Instramuscular Myxoma - A Mysterious Neck Swelling

Take-Home Pearl: Intramuscular myxomas pose a challenge for clinicians to diagnose and detect.

Article Reviewed: Kalsi JS, Pring M, et al. Presentation of Instramuscular Myxoma as an Unusual Neck Lump. J Oral Maxillofac Surg 2013;71 (May): e210-e214.

Background: Instramuscular myxomas (IMs) are benign, soft tissue, infiltrative tumors that accur in muscle tissue. They present in patients from age 40 to 70 years and affect the larger muscle groups such as the thigh muscle.These benign, slow growing, asymptomatic swellings have a gender predilection for women versus men at a radio of 14:3. They occur at a rate of 1 per million people, and thus,  are quite rare. In this case report,a 70-year-old woman with an intense gag reflex upon palpation presented to the oral surgery department. She had a4-month history of a smooth, well-circumscribed swelling in the left neck. She had no past history of weight loss, tremors, hoarse voice, dysphagia, or injury. The patient also felt a pulsatile swelling in the lower neck right side. Her past medical history included asthma, hypertension, osteoporosis, and spinal stenosis. Upon clinical examination, a 20-mm firm mass was noted in level 3 of the neck. It was fixed, mobile, and nontender. From the right hemithyroid, a pulse was noted.

Objective: To present a case of IM in the neck.

Design: Case report and literature citings.

Case Report: An ultrasound (US)-guided fine-needle aspiration cytology test was done. The US depicted a 15-mm cystic lesion located in front of the strenocleidomastoid muscle that pushed on the internal jugular vein. Blood tests showed normal results. CT scans depicted tortuous vessels, which may account for the right thyroid pulsation. MRI showed a 20- x 12- x 16x mm cystic lesion in the front part of the left sternocleidomastoid muscle with cystic features. Excisional biopsy was done to achieve a definitive diagnosis and improve the patient's quality of life. Complete excision of the mass was done.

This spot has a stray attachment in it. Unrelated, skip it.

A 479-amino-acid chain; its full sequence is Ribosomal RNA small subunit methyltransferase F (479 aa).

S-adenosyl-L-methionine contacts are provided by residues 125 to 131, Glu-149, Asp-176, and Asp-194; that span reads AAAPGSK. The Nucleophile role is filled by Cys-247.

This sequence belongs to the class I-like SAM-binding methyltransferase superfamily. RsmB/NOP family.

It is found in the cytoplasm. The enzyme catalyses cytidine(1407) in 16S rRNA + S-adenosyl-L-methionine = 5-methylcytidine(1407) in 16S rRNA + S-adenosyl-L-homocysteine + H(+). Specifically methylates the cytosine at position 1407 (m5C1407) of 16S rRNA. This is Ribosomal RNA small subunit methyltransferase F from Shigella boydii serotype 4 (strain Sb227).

Results: After histology and immunochemistry tests, a diagnosis of IM was made, and no mitotic activity was noted in the cells. The gag reflex disappeared completely after the tumor excision; at 5-years after surgery, there was no recurrence of swelling or gag reflex issues.

Conclusions: IM often present as asymptomatic, slow growin masses and rarely occur in the head and neck region. Clinicians need to diagmose and detect the tumor so that proper treatment can be rendered to the patient.

Reviewer's Comments: In this instriguing case report, the management of an older woman with an IM was presented. Various other tumors that could have been part of the differential diagnosis were discussed in detail. In the addition, there were histology slides as well as CT images and clinical photos of the slow-growing bening tumor, which added to the article's content.

Reviewer: Gargi Mukherji, DDS


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